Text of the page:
Indian cities are among the largest garbage generators in the world, producing about 62 million tonnes of waste every year, most of which is left untreated.

According to Borneo Bulletin, Mysore, by combining the availability of cheap labour with traditional methods and modern plants, is helping the turn the image of the country around. 

Borneo Bulletin

DG Nagaraj, health officer of the Mysuru City Corporation says:

“We don’t want waste to be waste; we want to get wealth out of it. Zero landfill is our motto.”

Every day at 6:30 AM, workers in olive green aprons go around the city of Mysore, collecting garbage. At the same time, residents emerge from their homes, with garbage separated into two bins – compostable and non-compostable. 


There are nine recycling centres and a compost plant in Mysore. The reusable trash is segregated and the non-reusable is composted. The compost is then sold to farmers.

The system is being run by the local government and NGOs with the cooperation of the citizens. They cover their costs by sale of scrap and compost.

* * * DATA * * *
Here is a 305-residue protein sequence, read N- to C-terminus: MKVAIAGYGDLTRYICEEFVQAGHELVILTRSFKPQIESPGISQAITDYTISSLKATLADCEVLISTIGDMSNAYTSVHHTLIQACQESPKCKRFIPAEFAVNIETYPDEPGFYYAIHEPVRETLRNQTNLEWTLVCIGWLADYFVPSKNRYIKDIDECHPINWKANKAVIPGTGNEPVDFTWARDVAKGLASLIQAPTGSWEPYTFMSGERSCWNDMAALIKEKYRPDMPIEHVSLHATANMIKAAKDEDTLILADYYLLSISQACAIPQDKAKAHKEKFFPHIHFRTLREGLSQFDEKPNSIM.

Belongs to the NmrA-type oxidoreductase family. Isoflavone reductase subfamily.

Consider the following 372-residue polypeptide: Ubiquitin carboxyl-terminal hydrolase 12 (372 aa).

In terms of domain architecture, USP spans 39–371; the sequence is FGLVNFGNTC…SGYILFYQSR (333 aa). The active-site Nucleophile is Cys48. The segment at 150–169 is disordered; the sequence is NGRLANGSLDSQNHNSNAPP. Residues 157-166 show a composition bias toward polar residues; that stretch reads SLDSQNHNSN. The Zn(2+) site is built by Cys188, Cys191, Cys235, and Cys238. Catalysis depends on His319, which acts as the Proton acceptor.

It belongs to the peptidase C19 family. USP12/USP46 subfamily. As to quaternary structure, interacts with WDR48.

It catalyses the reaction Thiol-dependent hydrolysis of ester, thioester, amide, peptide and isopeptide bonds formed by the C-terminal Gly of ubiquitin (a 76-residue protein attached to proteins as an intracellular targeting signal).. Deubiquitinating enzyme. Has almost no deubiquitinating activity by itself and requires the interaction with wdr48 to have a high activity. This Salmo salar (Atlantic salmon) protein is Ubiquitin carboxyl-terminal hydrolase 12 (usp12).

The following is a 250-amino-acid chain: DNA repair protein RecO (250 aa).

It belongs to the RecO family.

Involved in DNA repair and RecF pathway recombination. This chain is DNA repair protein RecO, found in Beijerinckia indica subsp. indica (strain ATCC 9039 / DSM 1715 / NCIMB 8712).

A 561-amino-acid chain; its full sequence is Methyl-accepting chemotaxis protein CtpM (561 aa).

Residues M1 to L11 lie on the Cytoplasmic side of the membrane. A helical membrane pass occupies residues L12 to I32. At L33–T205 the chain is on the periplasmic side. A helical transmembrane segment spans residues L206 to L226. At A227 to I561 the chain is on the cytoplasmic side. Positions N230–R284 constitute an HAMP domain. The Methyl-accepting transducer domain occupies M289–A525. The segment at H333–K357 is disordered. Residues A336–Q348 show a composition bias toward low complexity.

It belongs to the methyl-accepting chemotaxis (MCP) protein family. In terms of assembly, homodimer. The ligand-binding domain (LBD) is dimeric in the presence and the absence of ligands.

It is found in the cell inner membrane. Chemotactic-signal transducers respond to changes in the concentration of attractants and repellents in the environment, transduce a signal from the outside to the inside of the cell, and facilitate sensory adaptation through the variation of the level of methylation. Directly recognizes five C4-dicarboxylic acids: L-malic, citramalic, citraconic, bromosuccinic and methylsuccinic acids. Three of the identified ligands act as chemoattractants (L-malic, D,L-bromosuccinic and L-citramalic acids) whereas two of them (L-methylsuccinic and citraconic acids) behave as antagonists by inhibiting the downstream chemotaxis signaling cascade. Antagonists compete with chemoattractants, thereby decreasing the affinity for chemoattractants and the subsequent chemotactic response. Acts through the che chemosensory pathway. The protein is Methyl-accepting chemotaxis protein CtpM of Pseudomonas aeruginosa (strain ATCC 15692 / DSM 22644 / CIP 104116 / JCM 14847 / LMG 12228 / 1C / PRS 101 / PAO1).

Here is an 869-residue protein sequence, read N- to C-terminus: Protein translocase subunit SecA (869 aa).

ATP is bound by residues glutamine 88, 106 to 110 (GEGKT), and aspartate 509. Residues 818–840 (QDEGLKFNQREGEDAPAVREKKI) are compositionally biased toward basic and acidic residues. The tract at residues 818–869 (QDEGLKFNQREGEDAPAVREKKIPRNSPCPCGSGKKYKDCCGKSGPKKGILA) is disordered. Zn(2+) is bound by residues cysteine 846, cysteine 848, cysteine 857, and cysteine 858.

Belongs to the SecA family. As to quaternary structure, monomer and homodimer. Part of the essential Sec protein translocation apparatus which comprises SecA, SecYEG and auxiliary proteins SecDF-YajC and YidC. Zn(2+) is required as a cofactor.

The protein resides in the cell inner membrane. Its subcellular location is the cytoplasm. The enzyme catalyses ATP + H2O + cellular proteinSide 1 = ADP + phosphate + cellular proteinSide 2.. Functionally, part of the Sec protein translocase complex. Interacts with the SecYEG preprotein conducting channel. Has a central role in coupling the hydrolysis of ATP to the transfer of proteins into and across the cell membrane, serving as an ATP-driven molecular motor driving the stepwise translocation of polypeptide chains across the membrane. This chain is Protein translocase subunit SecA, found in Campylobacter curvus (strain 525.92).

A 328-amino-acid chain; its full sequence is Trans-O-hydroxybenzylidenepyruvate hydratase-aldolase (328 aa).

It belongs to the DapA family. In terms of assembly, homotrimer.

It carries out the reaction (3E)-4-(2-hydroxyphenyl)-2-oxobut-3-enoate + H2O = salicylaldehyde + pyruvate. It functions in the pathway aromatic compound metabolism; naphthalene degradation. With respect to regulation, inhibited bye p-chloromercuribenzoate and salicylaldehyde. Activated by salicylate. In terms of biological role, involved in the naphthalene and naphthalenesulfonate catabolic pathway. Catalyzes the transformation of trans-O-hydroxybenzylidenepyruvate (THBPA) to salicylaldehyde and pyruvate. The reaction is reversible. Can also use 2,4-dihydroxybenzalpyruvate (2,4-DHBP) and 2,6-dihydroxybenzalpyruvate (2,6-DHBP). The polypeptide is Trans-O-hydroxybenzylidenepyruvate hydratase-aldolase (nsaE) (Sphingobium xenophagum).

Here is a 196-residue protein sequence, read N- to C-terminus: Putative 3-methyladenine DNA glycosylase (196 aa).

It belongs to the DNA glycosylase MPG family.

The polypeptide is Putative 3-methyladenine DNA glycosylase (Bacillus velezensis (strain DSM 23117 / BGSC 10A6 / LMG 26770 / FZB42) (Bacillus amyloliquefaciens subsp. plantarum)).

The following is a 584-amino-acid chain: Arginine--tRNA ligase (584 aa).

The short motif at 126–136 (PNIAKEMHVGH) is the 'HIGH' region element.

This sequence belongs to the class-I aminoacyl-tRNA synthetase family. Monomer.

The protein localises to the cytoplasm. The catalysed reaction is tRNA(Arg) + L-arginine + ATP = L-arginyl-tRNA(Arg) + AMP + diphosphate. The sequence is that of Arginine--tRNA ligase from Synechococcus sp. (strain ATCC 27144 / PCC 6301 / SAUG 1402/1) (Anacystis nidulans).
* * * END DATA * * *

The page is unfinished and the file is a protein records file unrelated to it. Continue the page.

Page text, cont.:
The government is getting the system work by appealing to the public through campaigns, radio jingles, WhatsApp messages, street plays, pamphlets and even a door-to-door awareness program is being carried out.


For the waste-to-fertiliser plant, Mysore charges an annual fee and takes 5% of the finished compost as payment. It also collects a solid-waste management levy from residents along with the property tax to help subsidise the programme.


Mysore’s recycling system depends partly on government support. Before the central government grants, only about 70% of the costs of the plant were covered by the sale of fertiliser.

This is one of the most efficient waste management models in the country. It’s running smoothly as both the residents and the government is willingly involved.


Waste management is a fast-growing industry, and Indian states can do a lot by taking a cue from Mysore. Not banking on garbage is making them miss out on revenue opportunities.

The problem is that most of the Indian municipalities don’t have enough manpower, vehicles, infrastructure and revenue to support such measures.

Hopefully, the government is listening and the incentives are on the way.